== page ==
The discussion around GE moving its HQ to Boston has focused on the corporation creating those jobs by 2024. Herein, then, lies the rub about the PILOT deal: The agreement is framed around GE hiring “approximately 800 employees at the Headquarters Building and the Necco Buildings within eight years of the Occupancy Date.” But that occupancy date is explicitly defined as “the date upon which the Company initially occupies the Headquarters Building.” Which has now been pushed back from 2019 to 2021, according to the Boston Business Journal. So 2024 cannot be the year that GE will need to have 800 employees on its new campus. 2027 would have been the earliest it had to meet that target. And now that’s been pushed back to 2029, given the delay with the headquarters building.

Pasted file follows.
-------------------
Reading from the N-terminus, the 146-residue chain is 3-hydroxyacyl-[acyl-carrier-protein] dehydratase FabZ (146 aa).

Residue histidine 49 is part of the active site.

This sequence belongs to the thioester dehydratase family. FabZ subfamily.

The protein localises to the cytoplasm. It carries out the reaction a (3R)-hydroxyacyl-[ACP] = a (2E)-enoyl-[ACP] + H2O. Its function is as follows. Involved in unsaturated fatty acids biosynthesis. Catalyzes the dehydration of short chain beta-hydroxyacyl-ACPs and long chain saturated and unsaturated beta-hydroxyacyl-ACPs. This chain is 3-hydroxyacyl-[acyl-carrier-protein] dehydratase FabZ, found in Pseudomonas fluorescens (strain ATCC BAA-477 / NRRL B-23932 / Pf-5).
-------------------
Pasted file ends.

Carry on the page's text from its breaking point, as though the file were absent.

Yet it turns out that the PILOT agreement doesn’t actually require 800 jobs to be created. Remember, it starts by stating GE will employ “approximately” 800 people on the Fort Point campus. But further down in the document, in a table explaining the specific tax break the city will actually give the company during each year of the deal, it allows for the creation of as few as 400 jobs in a chart with five tax break tiers between “Job Figure is between 400 and 499” and “Job Figure meets or exceeds 800.” Keeping in mind that the agreement also specifies a “stabilization” period of seven years between 2018 and 2024, during which GE gets $5.5 million in tax breaks no matter what and isn’t required to provide any jobs at all for the first six years. GE is then only required to provide between 400 and 800 jobs from 2024 until the agreement ends in 2037.

 

Job figure table from the GE Boston PILOT agreement
Job figure table from the GE Boston PILOT agreement